“why wash you hands if you can’t handle things you people has already started?”

    Islam never handled anything in Indonesia. secular Muslims handled the government all this time, but not Islam the religion. Separate the religion and the followers now Tono.

    “I think they have figure that sharia is just a bad idea, women loose their job, got circumsized, banned for night crawling (even they hungry), and slavery happen”¦ maybe, who knows”¦”

    They didn’t figured anything, “they” are seculars who happens to be Muslims. True Muslims will without doubt accept sharia because it came from their God. Tell me, if a Christian didn’t obey the ten commandments which came from their god, can they be said to represent true Christianity?

  21. avatar Bas says:
    September 15th, 2006 at 6:26 pm

    No Hassan Indonesia is not a secular country since you Must choose a religion and since your religion is written in your ID.

    “the laws applied here is a secular one, not an Islamic one.”

    There is a gap between the theory of legal laws and the laws that are really apllied on the field lol Indonesian is everything but a country of laws! Don’t just hide behind the laws.

    Always the same lame excuses not to hear the reality:

    “You are “stereotyping” Indonesia people”.

    Read: “Don’t talk about Indonesian people anymore: What you say is wrong because we are not ALL like that”.

    I don’t care if only 75% or 90% of Indonesian people are the way I describe them. I know they’re not all like that. So what? I must wait 100% of them are the way I think they are to criticize you?

    You can’t accept criticise. That’s why you’re accusing me of being racist. No I am not racist. But I hate a large part of the Indonesian male society. Not because of the color of their skin but because they are stupid, arrogant , intolerant, they always tell me what I have to do and what I cannot do, what is allowed and what is not. They fell they are always right and never accept criticisme and bla bla bla.

    Talking about racism. Every day I am insulted in the street just because I am white. I get a special discount +20% because I am white. So please keep you racism for yourself and apply it for what you probably think of Borneo’s tribes or the people of Irian Jaya. That’s Racism Man. The Indonesian society is definitly racist. I am not. You’re trick on African people is pityful. Please don’t apply what I say about the Indonesian typical people to the people of Africa. It’s very insulting for them.

    Read the newspapers. Not a day without articles dealing with how lazy, corrupted, violent, not trusty, barbaric are Indonesian people (ok not 100% just a majority!). And it’s written by Indonesians. Sorry no Chinese to kill or FMI to accuse this time. They are still many Indonesian who share my views. These aware people thank me for saying what I say. They are ashamed for their country. They know what is introspection and accept the truth. Not everybody can, especially when a westerner like me open his mouth. I understand it but sorry Hassan I won’t stop to criticize “you” even if I know the way I do it is not the right one in your culture and even if I hurt you. I just don’t care just like you don’t care about me.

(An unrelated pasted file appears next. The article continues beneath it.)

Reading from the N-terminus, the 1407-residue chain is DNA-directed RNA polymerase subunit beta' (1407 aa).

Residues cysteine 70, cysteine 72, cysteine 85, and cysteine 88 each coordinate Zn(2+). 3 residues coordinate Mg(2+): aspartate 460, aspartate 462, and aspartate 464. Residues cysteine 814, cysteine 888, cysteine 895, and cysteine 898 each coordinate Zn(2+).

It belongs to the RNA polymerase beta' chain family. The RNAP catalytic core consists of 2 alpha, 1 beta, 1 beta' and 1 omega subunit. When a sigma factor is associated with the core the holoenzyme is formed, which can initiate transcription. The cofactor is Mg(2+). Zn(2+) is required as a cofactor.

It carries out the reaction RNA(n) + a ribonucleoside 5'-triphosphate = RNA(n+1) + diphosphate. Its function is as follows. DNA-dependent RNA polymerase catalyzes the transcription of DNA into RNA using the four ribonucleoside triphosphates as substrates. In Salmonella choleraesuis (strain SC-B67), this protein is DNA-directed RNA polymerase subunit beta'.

I am the one who really love and care about Indonesia. Not you Hassan. You don’t help your country but doing what you do.

  22. avatar Mohammed Khafi says:
    September 15th, 2006 at 7:56 pm

    Hassan,

    “true Muslims will without doubt accept sharia because it came from their God”

    No Hassan it is from the corrupted Sunnah and Hadith!

    At least you are right about the Ten Commandments they did come from God and are the same for all believers.

    Jewish Version:
    1 “I am the LORD your God who brought you out of the land of Egypt, from the house of slavery. Thou shalt have no other gods before Me…”
    This commandment is to believe in the existence of God and His influence on events in the world, and that the goal of the redemption from Egypt was to become His servants (Rashi). It prohibits belief in or worship of any additional deities.
    2 “Do not make a sculpted image or any likeness of what is in the heavens above…”
    This prohibits the construction or fashioning of “idols” in the likeness of created things (beasts, fish, birds, people) and worshipping them.
    3 “Thou shalt not swear falsely by the name of the LORD…”
    This commandment is to never take the name of God in a vain, pointless or insincere oath (Rashi). This includes four types of prohibited oaths: an oath affirming as true a matter one knows to be false, an oath that affirms the patently obvious, an oath denying the truth of a matter one knows to be true, and an oath to perform an act that is beyond one’s capabilities[citation needed].
    4 “Remember [zachor] the Sabbath day and keep it holy” (the version in Deuteronomy reads shamor, “observe”)
    The seventh day of the week is termed Shabbat and is holy, just as God ceased creative activity during Creation. The aspect of zachor (remember) is performed by declaring the greatness of the day (kiddush), by having three festive meals and by engaging in Torah study and pleasurable activities. The aspect of shamor is performed by abstaining from productive activity (the 39 melachot, forbidden categories of work) on the Shabbat.